Translation:I work as a gardener although I am an engineer.
The answer should read, "I work as a gardener." We always use the indefinite article in English.
Yes, they are completely different:
- Eu muncesc ca [...] = I work as [...]
- cu toate că [...] = even though [...]
why is it ¨though I am AN engineer ¨and not ¨though I am engineer¨¨is the article obligatory in English or am I missing something in Romanian ""
You have to use the "an" article in the English sentence above, while in Romanian you usually leave out the "un" article when referring to someone's profession.
thanks. i was sure english was like french. we say both Je suis UN ingénieur OR je suis ingénieur. Je suis médecin OR je suis UN médecin. When we talk to somebody we will never say je suis UN ingénieur. ONLY je suis ingénieur , et vous ? Moi ? je suis médecin. So now I will try to remember that i need to use AN all the time ( which I certainly never did during the more then 60 years I have been speaking English)
Heh, you shouldn't have any problems with Romanian in this regard, because it's EXACTLY the same as you described it in French.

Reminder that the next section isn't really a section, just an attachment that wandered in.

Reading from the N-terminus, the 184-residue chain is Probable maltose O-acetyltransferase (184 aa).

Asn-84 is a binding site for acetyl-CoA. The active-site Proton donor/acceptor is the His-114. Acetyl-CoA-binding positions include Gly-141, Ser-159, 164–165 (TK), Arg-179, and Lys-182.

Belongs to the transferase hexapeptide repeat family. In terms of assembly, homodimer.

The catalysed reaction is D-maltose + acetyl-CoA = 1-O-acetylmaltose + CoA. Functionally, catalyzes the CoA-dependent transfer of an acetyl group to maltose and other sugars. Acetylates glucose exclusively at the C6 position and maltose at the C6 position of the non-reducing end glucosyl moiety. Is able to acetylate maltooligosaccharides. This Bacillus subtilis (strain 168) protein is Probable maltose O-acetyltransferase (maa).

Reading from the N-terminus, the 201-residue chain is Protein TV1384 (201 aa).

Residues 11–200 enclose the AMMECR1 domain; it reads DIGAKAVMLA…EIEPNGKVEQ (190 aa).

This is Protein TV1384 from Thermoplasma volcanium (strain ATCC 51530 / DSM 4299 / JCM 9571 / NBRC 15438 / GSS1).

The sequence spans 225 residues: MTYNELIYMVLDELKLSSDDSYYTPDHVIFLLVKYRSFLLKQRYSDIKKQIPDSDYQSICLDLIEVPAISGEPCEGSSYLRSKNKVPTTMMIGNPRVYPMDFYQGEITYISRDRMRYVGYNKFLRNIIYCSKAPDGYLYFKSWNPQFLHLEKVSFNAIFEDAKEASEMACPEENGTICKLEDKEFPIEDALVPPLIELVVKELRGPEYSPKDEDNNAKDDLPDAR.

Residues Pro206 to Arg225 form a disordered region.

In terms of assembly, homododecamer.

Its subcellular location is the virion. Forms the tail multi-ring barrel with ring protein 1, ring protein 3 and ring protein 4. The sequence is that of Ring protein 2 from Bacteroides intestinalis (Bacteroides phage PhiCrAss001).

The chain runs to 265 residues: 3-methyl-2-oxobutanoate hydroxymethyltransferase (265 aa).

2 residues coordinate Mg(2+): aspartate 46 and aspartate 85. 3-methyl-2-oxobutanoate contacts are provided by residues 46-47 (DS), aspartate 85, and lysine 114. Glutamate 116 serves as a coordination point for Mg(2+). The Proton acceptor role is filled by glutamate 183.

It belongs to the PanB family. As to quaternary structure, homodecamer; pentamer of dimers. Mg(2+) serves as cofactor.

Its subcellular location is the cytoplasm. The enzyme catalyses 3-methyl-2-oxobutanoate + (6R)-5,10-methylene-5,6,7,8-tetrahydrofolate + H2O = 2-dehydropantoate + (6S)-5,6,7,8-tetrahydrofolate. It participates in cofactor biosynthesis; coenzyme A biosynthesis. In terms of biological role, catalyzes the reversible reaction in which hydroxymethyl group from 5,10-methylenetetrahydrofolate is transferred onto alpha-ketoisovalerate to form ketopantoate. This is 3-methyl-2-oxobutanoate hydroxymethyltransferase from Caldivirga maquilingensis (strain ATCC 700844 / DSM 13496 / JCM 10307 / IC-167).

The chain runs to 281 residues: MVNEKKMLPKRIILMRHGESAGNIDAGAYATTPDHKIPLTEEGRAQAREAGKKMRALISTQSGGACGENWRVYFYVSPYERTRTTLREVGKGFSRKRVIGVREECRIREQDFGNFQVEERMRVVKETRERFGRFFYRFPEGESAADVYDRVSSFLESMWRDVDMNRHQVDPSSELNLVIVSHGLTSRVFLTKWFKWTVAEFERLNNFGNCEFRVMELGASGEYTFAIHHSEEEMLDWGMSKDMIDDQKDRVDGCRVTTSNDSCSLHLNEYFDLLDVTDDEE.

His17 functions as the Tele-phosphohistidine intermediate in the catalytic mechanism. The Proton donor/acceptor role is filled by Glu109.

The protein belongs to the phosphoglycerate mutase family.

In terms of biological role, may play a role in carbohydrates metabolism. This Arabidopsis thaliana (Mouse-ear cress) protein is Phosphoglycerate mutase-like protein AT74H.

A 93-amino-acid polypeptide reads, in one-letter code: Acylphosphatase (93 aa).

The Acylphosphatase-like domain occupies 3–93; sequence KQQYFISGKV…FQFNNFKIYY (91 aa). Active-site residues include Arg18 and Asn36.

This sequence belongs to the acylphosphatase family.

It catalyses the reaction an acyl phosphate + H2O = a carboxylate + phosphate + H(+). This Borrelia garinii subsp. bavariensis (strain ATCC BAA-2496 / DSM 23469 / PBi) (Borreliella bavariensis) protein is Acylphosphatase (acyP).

By the way, another thing to remember is that in English you would use either "an" or "a". For instance: "I am AN engineer", but "I am A doctor".
yes, thank you. I know the difference between AN and A. that's not a problem..Now, i was trying to remember how I was speaking with my english-speaking friends and/or customers. Sure enough, i always said, Hello, Mr. so and so, i am.. this and that, I am the Marketing and Sales Director of the Company, I am an Economist. So, I was mistaken. Sorry. .
English is the only language I'm aware of where an article is mandatory before a profession. But I'm not sure why all languages aren't like English! Grammatically I don't understand why it would be acceptable to drop the article.